It's early morning and a sleepiness hangs over the studio as students enter, alone or in quietly chatting pairs. A pianist, yawning, arranges...

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It’s early morning and a sleepiness hangs over the studio as students enter, alone or in quietly chatting pairs. A pianist, yawning, arranges her music as dancers peel off layers of clothing, tie up hair and claim a spot on the floor. The teacher, a tall blond man wearing sweatpants and an affectionately tolerant expression, takes silent attendance, puts away the list and nods. Class has begun.

Daily class is the backbone of a dancer’s life — and, perhaps, a mirror of that life. It begins simply, with stretches and bends; gradually grows more complex; builds to a big finish and ends with applause. The specific steps may vary, but the structure stays the same; infinitely challenging, comfortingly familiar. For a dancer, it is home.

At 49, Wade Madsen has spent his adult life as a dancer in that mirror — taking class, teaching class, making dances, receiving applause. And while doing that, he quietly became something else: a Seattle institution. He arrived in the 1970s, when what’s now called “the Seattle dance community” was born; and he’s still here now, inspiring the young dancers who look to him for a model of a life in dance, well lived.

“I think there’s an entire generation of dancers and choreographers in this town whose identity and aesthetic direction have been strongly shaped by Wade, first as their teacher at Cornish and then by continuing to work with him,” says Kitty Daniels, chairwoman of the dance department at Cornish College of the Arts. Madsen has been on the faculty at Cornish since 1985; he and Daniels have been friends for nearly 30 years.

Madsen has performed and toured with nationally known modern-dance companies, such as the Bill Evans Dance Company and Tandy Beal & Company. He’s traveled around the country to teach and to dance, but it’s Seattle where he’s made a life, establishing a reputation for the flowing beauty of his technique and the theatricality and breadth of his creative work. Other dancers and choreographers, some with bigger names, have started careers here and then flown east for the dance mecca of New York. Madsen stayed, put down roots, made a home.

“I think that if your call is toward national prominence, if in a sense, fame and fortune is the most meaningful thing in your life, then you make choices based on that,” says Daniels. Diana Cardiff, a dancer who has worked with Madsen many years, concurs. “To do that, it takes this kind of person that he doesn’t really want to be.”

“On some deeply intuitive level, for Wade,” says Daniels, “community is lifeblood.”

Class begins with dancers on their backs on the floor, stretching their arms and legs in an ever-growing X, arching their pelvises, sighing as muscles slowly wake up. “Think about the image of separating the muscles,” says Madsen, dreamily. “Maybe they’re not glued to the bone, but maybe floating around the bone.”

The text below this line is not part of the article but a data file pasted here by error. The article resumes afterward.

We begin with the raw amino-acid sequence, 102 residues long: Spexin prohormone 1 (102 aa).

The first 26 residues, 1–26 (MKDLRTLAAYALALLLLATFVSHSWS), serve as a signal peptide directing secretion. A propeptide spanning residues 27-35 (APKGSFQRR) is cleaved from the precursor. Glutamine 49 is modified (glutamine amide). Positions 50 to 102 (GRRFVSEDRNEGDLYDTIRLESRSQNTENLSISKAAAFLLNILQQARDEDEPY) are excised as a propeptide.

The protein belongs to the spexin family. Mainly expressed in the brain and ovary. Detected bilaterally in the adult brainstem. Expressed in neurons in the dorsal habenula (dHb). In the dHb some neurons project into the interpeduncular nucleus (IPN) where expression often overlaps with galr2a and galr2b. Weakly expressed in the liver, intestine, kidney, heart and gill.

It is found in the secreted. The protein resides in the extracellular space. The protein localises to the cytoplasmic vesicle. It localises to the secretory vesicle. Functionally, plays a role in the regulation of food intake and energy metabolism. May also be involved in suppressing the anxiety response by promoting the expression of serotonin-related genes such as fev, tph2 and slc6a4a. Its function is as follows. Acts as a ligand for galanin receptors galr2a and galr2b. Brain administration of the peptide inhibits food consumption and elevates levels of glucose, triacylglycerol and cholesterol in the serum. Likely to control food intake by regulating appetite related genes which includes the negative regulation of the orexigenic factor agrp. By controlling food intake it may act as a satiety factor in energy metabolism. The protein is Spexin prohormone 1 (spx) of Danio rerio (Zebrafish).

Watching Madsen dance, you get a sense of the human body’s infinite range of possibility. His endless limbs fold and unfold like origami, flowing through the movement, never hesitating. When he sways, he’s so loose you wonder whether he’ll fall; when he leaps and lands, it’s as if the floor is soft as a pillow.

Even when he sits at a table, some part of him is dancing: an eyebrow, a hand, a puckish smile. He’s a dazzlingly handsome man with spiked-out blond hair, an elegantly long face, two tiny silver hoops in his left ear, deceptively sleepy blue eyes that miss nothing. His posture is never rigid, but fluid; a man perpetually moving through warm, friendly waters.

Though Madsen has the ease of someone who danced his way out of the womb, his formal training began relatively late. Growing up in Albuquerque, N.M., he was the third of four children in what he describes as a Jack Mormon family (“you can drink Coke, and you can curse, but you go to church”). He was his grandparents’ 50th grandchild; their family reunion later filled a gym. His father, an engineer, and his mother, a homemaker and painter, still live in New Mexico. Madsen speaks affectionately of his parents, though they know little of his work and world. To them, “I’m just Wade, their son.”

His creative mother urged her son to express himself, and young Wade took art classes and enjoyed dancing along with “American Bandstand.” He took a disastrous jazz class in junior high — his pants ripped, and he was mortified in the way that only young teenagers can be. “I thought, ‘I’m never going back!’ ” he remembers. And he dropped in once to his sister’s ballet class, just like the song in “A Chorus Line” (“One morning Sis won’t go to dance class/ I grabbed her shoes and tights and all . . .”), and enjoyed the movement, the sensation of flying.